What is farm-sharing?
As we nourish dreams of living in community with others, sharing in the work and pleasures of the farm, and being linked into the greater community of Cortes Island, we have come to build unique relationships with those living at Blue Jay Lake Farm on a long-term basis. Rather than WWOOFing (living here in exchange for working on the farm), some members of our community live in our rental homes on our property with a farm-sharing arrangement.
Farm-sharing households produce or otherwise provide their own food, share in the stewardship of the land and farm as a contribution to their tenancy, and have the opportunity to partake in existing farming activities or try out some of their own. We are not offering a job – we are talking about a lifestyle. There may also be opportunities for making money while living on the farm, but these would come from your own initiative.
Why do we want to share the farm?
We want to live and work with others who are interested in making similar lifestyle choices simply because it enriches our lives. It brings knowledge, energy, interest, opportunity to try new endeavors, fun and a sense of community that is appreciated as we are somewhat isolated from the larger Cortes community. We also love Blue Jay Lake farm and are happy to farming happen on the land. Since we have switched to farming mainly for subsistence rather than for production, we don't require as much land to meet our needs – sharing the land and infrastructure is a way to make farming and a rural, natural lifestyle accessible to others who also love it.
The infrastructure for farming activities at Blue Jay Lake already exists – greenhouses, garden supplies, irrigation systems, fencing, a barn, livestock, fields, sheds, workshops, etc. If we have additional community members partaking in maintaining that system and producing enough yield for everyone, it is less work for each person, and hopefully more enjoyable to work alongside others. Also, with more households sharing the farm, it becomes possible for each to take a break, enjoy an evening away from the farm, or even take a vacation.
How does it work?
Sharing the farm is something that evolves over time with each new household. As a farm community, we would like each person to contribute in the way that they enjoy, are skilled at and also supports the needs of the farm. One person might like traipsing through the bush fixing the telephone line or maintaining trails; another might really like selling extra produce at the Farmer's Market, or working with the animals. Potential farm-sharing households should bring concrete ideas to the table as a starting point so that we can outline a clear arrangement which can be realized.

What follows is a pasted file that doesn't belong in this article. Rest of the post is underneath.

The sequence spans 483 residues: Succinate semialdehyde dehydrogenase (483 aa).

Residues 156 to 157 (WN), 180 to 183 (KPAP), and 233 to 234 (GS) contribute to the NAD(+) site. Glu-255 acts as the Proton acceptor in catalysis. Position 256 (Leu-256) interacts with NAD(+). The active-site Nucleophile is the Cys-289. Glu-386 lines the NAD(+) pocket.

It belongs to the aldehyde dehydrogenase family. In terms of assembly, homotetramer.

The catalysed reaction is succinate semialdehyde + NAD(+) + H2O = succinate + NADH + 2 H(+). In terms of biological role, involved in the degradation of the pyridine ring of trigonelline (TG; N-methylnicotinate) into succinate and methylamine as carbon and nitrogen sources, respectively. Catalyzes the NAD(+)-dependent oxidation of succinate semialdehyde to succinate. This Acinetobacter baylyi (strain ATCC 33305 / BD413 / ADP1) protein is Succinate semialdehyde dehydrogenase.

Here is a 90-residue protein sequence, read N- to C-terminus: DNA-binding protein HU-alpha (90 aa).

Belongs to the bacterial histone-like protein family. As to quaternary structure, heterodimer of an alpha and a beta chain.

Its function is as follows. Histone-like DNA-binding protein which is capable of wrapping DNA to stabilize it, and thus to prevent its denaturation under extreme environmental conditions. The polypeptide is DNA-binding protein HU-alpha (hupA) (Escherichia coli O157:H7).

A Day a Week Commitment
One day of the week would be set aside for the benefit of the farm. This is intended to be the input of each adult in your household – children are welcome to learn through participation, or can often play nearby. This day per week would be put toward farm maintenance and enhancements. It could involve working on the driveway, maintaining the telephone line, trail clearing, farm building repairs and maintenance, or any variety of activities. Time spent in the garden, orchard, and working with the livestock to share in their bounty are in addition to this day a week.
Sharing in Farm Endeavors and Bounty
There may be possibilities to share in many of the activities and yields of Blue Jay Lake farm, including:
- - Vegetable gardens
- - Fruit tree orchards
- - Dairy (cow and goat)
- - Laying hens (eggs)
- - Beef and pork
- - Farm vehicles
Specific arrangements for sharing in any of these activities are set up as we get to know each other and work together. You may contact us for a sample of what these farm-sharing activities often look like.
Other aspects of farm sharing at Blue Jay Lake
Timing: Ideally, the new farming season starts each winter, and we would like people to commit to at least one year. The school calendar does not coincide with the farm calendar, and we realize this may need to take priority.
Rent: The rental money is required to help pay for the development and upkeep of buildings, contribute to the cost of utilities, and contribute to property taxes.
Firewood: Most buildings at Blue Jay Lake farm use wood stoves. For environmental reasons, we require you to burn dry wood. It should be cut by the end of March for the next winter, at the latest, though preferably one year in advance. Firewood is gathered on your own time, and with your own equipment. We could trade sawmill slab firewood for help at the sawmill. If you are renting a home at Blue Jay Lake farm, the woodshed will already be stocked for the coming winter: you are required to purchase that wood and will be reimbursed when you replenish it for the next year.
Utilities: Farm utilities (water, electrical, telephone) require careful management and maintenance. We expect that you use them carefully and contribute to the maintenance when required (labour for utilities' maintenance is included in your day-a-week commitment)
Driveway: Our driveway is 3 kilometres long, and needs to be maintained by those living on the farm. We use it as little as possible. If you need to leave the farm regularly, you either need to spend more time maintaining the driveway, or use a bicycle to get to and from your vehicle. Children attending school need to walk or bicycle this driveway every day to get to the bus stop. Labour for maintenance of the driveway is included in the day-a-week commitment, and there is also a small per-use fee for residents to cover monetary costs of maintaining the driveway.
Contact us to learn more about availability of farm-share arrangements at Blue Jay Lake farm or for details on the above.